More than 3,000 assault rifles, 578,000 rounds of ammunition and 23 guided anti-tank missiles. A shipment from Americans to Ukrainians defending themselves from Russian invaders? No, a shipment from the Islamic Republic of Iran to Houthi rebels attempting to take over Yemen.
The good news is that these weapons didn’t arrive as scheduled. In coordination with the U.S. military, French special forces seized them in the Gulf of Oman on Jan. 15. It’s encouraging to see Western allies working together against common enemies.
But this was no isolated incident. On Jan. 6, U.S. forces intercepted a vessel carrying 2,100 assault rifles from Iran bound for Yemen. And in December, the U.S. Navy seized a boat loaded with 1,400 AK-47 rifles, 226,000 rounds of ammunition, and rocket propellants.
How many such shipments have made it into the hands of the Houthi movement is anyone’s guess. But the insurgents have sufficient firepower to hold much of western Yemen, including Sana’a, the capital.
The Islamic Republic has become the arsenal of tyranny. Thanks to its assistance, Lebanon-based Hezbollah outguns the Lebanese Armed Forces. The regime provides weapons to its troops and proxies in Syria and Iraq, to Hamas and Palestinian Islamic Jihad in Gaza and, increasingly, also in the northern West Bank, over which the P.A. has been losing control. Israel does its best to destroy such weapons caches either en route or upon arrival.
Most recently, Tehran has been sending drones to Russia, to be used by Vladimir Putin to slaughter Ukrainians. A weapons factory in Isfahan was recently damaged or destroyed. Israelis have neither confirmed nor denied responsibility. Over the weekend it was revealed that Moscow and Tehran are building a drone factory in Russia.
That should be the last nail in the coffin of the Iran deal President Obama concluded, and from which President Trump withdrew.
President Biden has attempted to revive it in a weaker form. In exchange for the promise of Iran’s rulers to delay—not terminate—their development of nuclear weapons, they’d receive hundreds of billions of dollars they could use to better arm their cronies abroad, make more sophisticated missiles, and continue killing, torturing and imprisoning dissidents at home.
Returning to Yemen: Its civil war has been ongoing since 2014. It’s produced what the United Nations calls the world’s worst humanitarian crisis. The insurgency was launched by the Houthi movement, officially Ansar Allah, “Partisans of God.” The group draws followers from the Zaidi-Shi’ites who constitute about a quarter of Yemen’s 30 million people. Most other tribes are Sunni.
Backing Ansar Allah is one way Iran’s rulers spread their revolution. Through Hezbollah, they have become the most powerful force in Lebanon. Hand-in-hand with Russia, they have propped up the mass-murdering Assad dictatorship in Syria. And they are slowly—though perhaps not surely—turning Iraq into a colony.
Yemen sits on the eastern shore of one of the world’s most strategic waterways: the Bab-el-Mandeb which connects the Red Sea to the Gulf of Aden and, by extension, the Mediterranean to the Indian Ocean.
It would be a game-changer if Tehran took control of that passage as well as the Strait of Hormuz which separates Iran from the Arabian Peninsula and through which 30 percent of the world’s seaborne crude oil trade passes daily.
A ceasefire between the Houthis and the Yemeni government was negotiated last April but lapsed in October. Tehran will do what it can to prevent a diplomatic settlement so long as victory remains in reach.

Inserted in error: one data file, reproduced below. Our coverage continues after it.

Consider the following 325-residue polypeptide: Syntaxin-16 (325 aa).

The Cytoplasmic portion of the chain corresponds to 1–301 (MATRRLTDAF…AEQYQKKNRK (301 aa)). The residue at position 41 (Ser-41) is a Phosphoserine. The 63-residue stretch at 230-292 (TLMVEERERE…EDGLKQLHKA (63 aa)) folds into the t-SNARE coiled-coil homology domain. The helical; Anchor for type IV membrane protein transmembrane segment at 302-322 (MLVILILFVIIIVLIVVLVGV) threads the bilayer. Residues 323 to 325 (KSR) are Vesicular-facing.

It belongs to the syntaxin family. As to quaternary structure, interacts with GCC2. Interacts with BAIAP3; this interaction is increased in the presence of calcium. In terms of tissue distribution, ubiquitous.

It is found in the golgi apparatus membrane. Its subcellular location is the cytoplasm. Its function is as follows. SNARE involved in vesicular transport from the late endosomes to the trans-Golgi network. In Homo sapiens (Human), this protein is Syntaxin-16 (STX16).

The Yemeni government is supported by the Saudis, an American strategic partner since President Franklin Roosevelt met with King Abdul Aziz Ibn Saud on Valentine’s Day in 1945. The tacit understanding since: The United States will provide security and the Saudis will keep the oil flowing at reasonable levels and prices to fuel international economic growth.
President Obama violated that arrangement when he tilted toward Tehran and told the Saudis to “share the neighborhood.”
The 2018 assassination of Jamal Khashoggi, a Saudi dissident and contributor to The Washington Post, further soured relations.
As a presidential candidate, Joe Biden vowed to make the Saudis “pay the price, and make them in fact the pariah that they are.”
Soon after moving into the White House, he removed the Houthis from a terrorist blacklist (a conciliatory gesture that was undeserved and unreciprocated) and “directed an end to the United States support for the Saudi-led Coalition’s offensive military operations against the Houthis in Yemen.”
Iran’s rulers were undoubtedly delighted. The Saudis were obviously dismayed. Why would the American president help Tehran’s clients? The Houthis launch missiles and drones at Saudi and Emirati targets. Why doesn’t Biden want to make them pariahs? Does he not understand what it would mean if the Houthis rule Yemen on the Saudis’ southern doorstep while Tehran solidifies its Shi’ite crescent north of the Arabian Peninsula?
Some analysts argue that the United States should seek detente with the Houthis. Some of these same analysts had advised—indeed still do—that within the Taliban are moderates with whom we can get along.
The Houthi movement’s slogan is “God is great, death to the U.S., death to Israel, curse the Jews, and victory for Islam.” Call me crazy but I can’t see free and decent nations finding much common ground with such folks.
If I’m right, America should do all it can to prevent Tehran’s weapons from reaching its proxies—with help from the French, the Israelis and other allies. It’s not in the U.S. national interest for Yemen to become another colony of the Islamic Republic’s expanding and bellicose empire.
Clifford D. May is founder and president of the Foundation for Defense of Democracies (FDD) and a columnist for The Washington Times.
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